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College of Engineering and Computing


Uline stands with his award

One on one advising leads Uline to win 2019 Ada B. Thomas award

By Samantha Winn | June 13, 2019

Looking back to his undergraduate years as a chemical engineering student at Purdue University, Mark Uline was among 600 students with the same advisor. Now, as the undergraduate director of biomedical engineering at the University of South Carolina and the 2019 recipient of the Ada B. Thomas Outstanding Advisor Award, he decided to change the very process that led him to his career.  

Biomedical engineering is the third largest undergraduate population at the College of Engineering and Computing and with the sheer size of the program, student advising didn’t promote the personal faculty-student connections that he wanted.  

“Initially for me, you had these pages on your door with a schedule calendar where students would come in and sign up,” Uline says. “For us it was almost impossible because we had 50 to 60 students assigned to each person. It was just untenable.” 

This problem led Uline to find a solution. Starting back in 2013, he helped propose the new system of block advisement, which gave students the opportunity be advised by a faculty member of their choice. and often, several faculty members as a team. This type of advisement can help spark the beginning of faculty-student relationships.   

“The students can get lots of different input because they sit there, and they are actually sitting across from one to three different faculty members and they get all of this different advice at once,” Uline says. “And it really worked well, and I think that’s a major part of me winning the award was having this kind of new thing that we started in biomedical engineering.” 

Under this new system, students and faculty alike have a chance to get motivated about specific courses of studies. 

“Seeing other faculty being passionate about it helps other people become more passionate about it,” Uline continues.  “Not necessarily the thing that they are most looking forward to every semester, but they are starting to see more of the positive benefit that it has.” 

In part with the changes Uline made to student advising, which the Ada B. Thomas award recognizes faculty for, his philosophy also helped him in being a mentor to students and bringing shared success.  

“I think it’s really important to take advice from people that have a lot of skin in the game that have some attachment to you being successful,” Uline says. “People that realize that advising our students is really important for us and they are our product that we put out into the world. Their success is our success.”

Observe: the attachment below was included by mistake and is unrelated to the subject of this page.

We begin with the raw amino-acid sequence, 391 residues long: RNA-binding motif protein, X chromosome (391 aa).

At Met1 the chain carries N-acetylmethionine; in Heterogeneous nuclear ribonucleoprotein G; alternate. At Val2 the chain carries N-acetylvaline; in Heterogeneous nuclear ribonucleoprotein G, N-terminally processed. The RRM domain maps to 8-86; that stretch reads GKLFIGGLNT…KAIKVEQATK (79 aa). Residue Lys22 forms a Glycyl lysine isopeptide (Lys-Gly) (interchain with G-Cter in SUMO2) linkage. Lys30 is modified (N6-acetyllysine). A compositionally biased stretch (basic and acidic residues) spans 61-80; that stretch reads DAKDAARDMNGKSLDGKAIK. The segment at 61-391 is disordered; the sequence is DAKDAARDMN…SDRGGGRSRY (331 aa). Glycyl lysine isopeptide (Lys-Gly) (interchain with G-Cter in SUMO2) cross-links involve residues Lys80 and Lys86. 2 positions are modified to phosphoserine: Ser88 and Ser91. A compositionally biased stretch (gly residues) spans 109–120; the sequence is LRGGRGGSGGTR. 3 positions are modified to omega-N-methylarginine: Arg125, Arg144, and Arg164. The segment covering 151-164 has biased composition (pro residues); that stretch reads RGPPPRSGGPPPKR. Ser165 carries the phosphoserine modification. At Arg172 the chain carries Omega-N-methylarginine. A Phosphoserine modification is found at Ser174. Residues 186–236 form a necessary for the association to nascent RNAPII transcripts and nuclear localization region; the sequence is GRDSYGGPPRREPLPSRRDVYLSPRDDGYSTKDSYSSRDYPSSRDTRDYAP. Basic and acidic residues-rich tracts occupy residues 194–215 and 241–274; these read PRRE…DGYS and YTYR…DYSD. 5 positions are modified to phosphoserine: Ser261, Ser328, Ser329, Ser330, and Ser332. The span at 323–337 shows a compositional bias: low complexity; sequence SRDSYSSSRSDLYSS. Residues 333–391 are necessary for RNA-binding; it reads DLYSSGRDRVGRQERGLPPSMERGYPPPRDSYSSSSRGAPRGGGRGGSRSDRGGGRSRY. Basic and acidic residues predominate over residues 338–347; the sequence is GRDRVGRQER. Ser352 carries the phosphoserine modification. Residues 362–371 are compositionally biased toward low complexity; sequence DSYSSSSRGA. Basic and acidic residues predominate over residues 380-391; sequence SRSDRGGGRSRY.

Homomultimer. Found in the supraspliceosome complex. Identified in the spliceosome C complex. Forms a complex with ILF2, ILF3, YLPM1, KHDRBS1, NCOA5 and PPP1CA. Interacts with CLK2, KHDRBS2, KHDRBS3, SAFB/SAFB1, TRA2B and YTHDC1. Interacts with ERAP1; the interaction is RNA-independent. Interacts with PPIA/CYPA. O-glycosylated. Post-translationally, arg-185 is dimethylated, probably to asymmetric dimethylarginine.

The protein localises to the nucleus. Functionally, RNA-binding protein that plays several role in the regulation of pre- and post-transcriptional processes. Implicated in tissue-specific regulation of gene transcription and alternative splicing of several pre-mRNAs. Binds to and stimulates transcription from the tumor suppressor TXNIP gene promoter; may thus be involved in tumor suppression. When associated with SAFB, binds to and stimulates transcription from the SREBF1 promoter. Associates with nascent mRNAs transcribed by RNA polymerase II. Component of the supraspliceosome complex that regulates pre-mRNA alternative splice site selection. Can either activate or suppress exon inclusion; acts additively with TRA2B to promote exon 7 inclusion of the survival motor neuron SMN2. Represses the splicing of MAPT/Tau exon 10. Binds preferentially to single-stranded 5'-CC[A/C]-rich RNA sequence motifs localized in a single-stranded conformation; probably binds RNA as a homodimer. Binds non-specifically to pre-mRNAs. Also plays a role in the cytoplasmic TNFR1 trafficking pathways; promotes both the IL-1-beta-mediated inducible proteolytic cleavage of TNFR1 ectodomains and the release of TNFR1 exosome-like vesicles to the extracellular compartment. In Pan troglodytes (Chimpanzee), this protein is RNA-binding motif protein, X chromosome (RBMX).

Uline practices what he preaches while mentoring Honors College students with an interest in biomedical engineering. One of his mentee’s and research assistants, Rachel Haupt, is a biomedical engineering major currently conducting research through an internship at Johns Hopkins University. She went to Uline for advice during the application process.  

“He just said, ‘What’s the worst that can happen? Just go ahead and apply for it. The worst that’s going to happen is they say no but at least you will have tried,’” Haupt says. “And actually, I am currently at that internship.” 

Mary Kramer, another mentee and research assistant, echoes similar sentiments as Haupt. She is currently conducting research at the University of Illinois this summer and credits Uline with helping her in her decision-making processes regarding her career.  

“It’s one thing to have an upperclassman or a grad student that has been through what you have been through, but they haven’t come out on the other side,” Kramer says. “But Dr. Uline he’s been through it, come out on the other side, and is a very successful, very intelligent person. He has really helped me make so many of the decisions I have made and his advice is so invaluable.” 

Uline hopes to have taught students how to think independently, instead of just teaching course material and skills. The results are apparent.  

He says, “I think that we have a first-class research program in CEC, but we really do care about the undergraduates and what they learn and how they learn and that they are successful and that sets us apart.”